A champion for accessibility, Heilmann is an esteemed advocate, expert, and speaker on the subject. As a former member of the W3C expert group on machine learning on devices, he has played a pivotal role in shaping the future of this cutting-edge technology.

Venturing into the realm of online education, Heilmann has become a respected video course creator for prominent platforms such as LinkedIn Learning and Skillshare. His courses, including “Tools and Tips to Optimize Your Workflow as a Developer” (, “Tools for Improving Product Accessibility” (“”), “The JavaScript Toolkit: Write Cleaner, Faster and Better Code” (, and “Demystifying Artificial Intelligence: Understanding Machine Learning” (, have empowered countless learners to enhance their skills and thrive in the digital landscape.

As a respected figure in the industry, Heilmann has moderated stages for esteemed events such as WAD (Web Accessibility Day), where he also delivered captivating keynotes on topics ranging from artificial intelligence to code generation. These thought-provoking presentations have solidified his reputation as a captivating speaker and influential figure in the tech community.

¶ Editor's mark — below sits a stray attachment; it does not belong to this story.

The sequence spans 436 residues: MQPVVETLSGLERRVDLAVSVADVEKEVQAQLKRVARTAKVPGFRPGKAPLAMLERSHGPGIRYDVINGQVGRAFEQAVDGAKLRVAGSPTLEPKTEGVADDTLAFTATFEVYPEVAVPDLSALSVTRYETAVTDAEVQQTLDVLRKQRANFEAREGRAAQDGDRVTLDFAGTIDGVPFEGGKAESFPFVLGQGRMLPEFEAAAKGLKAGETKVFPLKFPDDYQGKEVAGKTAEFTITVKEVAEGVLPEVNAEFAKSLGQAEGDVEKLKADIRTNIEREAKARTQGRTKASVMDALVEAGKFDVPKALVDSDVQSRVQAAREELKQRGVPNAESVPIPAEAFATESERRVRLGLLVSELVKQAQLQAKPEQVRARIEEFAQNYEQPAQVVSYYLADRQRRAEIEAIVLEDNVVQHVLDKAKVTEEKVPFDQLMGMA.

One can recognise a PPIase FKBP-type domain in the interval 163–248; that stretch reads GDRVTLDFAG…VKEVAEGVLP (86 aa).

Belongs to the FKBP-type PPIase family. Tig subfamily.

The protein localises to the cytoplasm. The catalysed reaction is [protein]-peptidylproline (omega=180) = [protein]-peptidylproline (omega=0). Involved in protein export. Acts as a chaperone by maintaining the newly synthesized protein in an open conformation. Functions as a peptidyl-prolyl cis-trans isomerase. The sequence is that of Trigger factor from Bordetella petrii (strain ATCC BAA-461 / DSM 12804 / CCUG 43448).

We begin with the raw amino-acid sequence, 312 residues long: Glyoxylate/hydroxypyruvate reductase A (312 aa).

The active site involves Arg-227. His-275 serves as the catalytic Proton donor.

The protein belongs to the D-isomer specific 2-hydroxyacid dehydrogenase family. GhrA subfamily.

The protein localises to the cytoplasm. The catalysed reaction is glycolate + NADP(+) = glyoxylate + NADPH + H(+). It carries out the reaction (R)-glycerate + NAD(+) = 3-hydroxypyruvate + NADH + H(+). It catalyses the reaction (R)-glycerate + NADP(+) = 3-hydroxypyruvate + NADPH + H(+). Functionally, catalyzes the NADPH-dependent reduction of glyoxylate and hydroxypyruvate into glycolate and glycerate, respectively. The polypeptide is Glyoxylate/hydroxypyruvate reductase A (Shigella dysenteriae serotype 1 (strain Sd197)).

To witness Heilmann’s insightful perspectives firsthand, you can explore his inspiring talks, such as “Sacrificing the Golden Calf of coding” ( and “Self-replicating genies – How to democratize and ensure ethics in AI | Christian Heilmann” (

Christian Heilmann’s journey is one of remarkable accomplishments, unwavering dedication, and a relentless pursuit of excellence. With his profound expertise, unyielding advocacy, and captivating presence, he continues to shape the world of web development and inspire the next generation of developers to reach new heights.

Quite some hallucinations going on there. And, if this blog ever sounds like this – just shoot me.